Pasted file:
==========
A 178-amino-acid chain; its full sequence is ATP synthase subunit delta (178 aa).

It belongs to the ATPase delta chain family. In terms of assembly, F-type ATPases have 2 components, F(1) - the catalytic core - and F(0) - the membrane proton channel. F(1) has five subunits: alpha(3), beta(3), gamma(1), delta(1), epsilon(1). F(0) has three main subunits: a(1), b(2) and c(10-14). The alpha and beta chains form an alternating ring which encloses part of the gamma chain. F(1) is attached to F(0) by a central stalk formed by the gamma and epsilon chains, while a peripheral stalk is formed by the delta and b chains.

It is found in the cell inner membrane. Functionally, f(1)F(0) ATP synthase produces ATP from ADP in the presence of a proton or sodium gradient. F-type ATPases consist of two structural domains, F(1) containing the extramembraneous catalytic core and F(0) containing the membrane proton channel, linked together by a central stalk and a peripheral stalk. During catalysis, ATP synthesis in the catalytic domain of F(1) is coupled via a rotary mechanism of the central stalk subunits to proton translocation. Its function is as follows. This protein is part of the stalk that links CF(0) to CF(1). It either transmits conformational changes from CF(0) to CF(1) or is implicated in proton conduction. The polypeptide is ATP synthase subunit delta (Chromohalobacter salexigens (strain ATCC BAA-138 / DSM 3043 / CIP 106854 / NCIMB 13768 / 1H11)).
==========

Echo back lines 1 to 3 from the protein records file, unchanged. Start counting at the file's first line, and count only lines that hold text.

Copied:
A 178-amino-acid chain; its full sequence is ATP synthase subunit delta (178 aa).

It belongs to the ATPase delta chain family. In terms of assembly, F-type ATPases have 2 components, F(1) - the catalytic core - and F(0) - the membrane proton channel. F(1) has five subunits: alpha(3), beta(3), gamma(1), delta(1), epsilon(1). F(0) has three main subunits: a(1), b(2) and c(10-14). The alpha and beta chains form an alternating ring which encloses part of the gamma chain. F(1) is attached to F(0) by a central stalk formed by the gamma and epsilon chains, while a peripheral stalk is formed by the delta and b chains.

It is found in the cell inner membrane. Functionally, f(1)F(0) ATP synthase produces ATP from ADP in the presence of a proton or sodium gradient. F-type ATPases consist of two structural domains, F(1) containing the extramembraneous catalytic core and F(0) containing the membrane proton channel, linked together by a central stalk and a peripheral stalk. During catalysis, ATP synthesis in the catalytic domain of F(1) is coupled via a rotary mechanism of the central stalk subunits to proton translocation. Its function is as follows. This protein is part of the stalk that links CF(0) to CF(1). It either transmits conformational changes from CF(0) to CF(1) or is implicated in proton conduction. The polypeptide is ATP synthase subunit delta (Chromohalobacter salexigens (strain ATCC BAA-138 / DSM 3043 / CIP 106854 / NCIMB 13768 / 1H11)).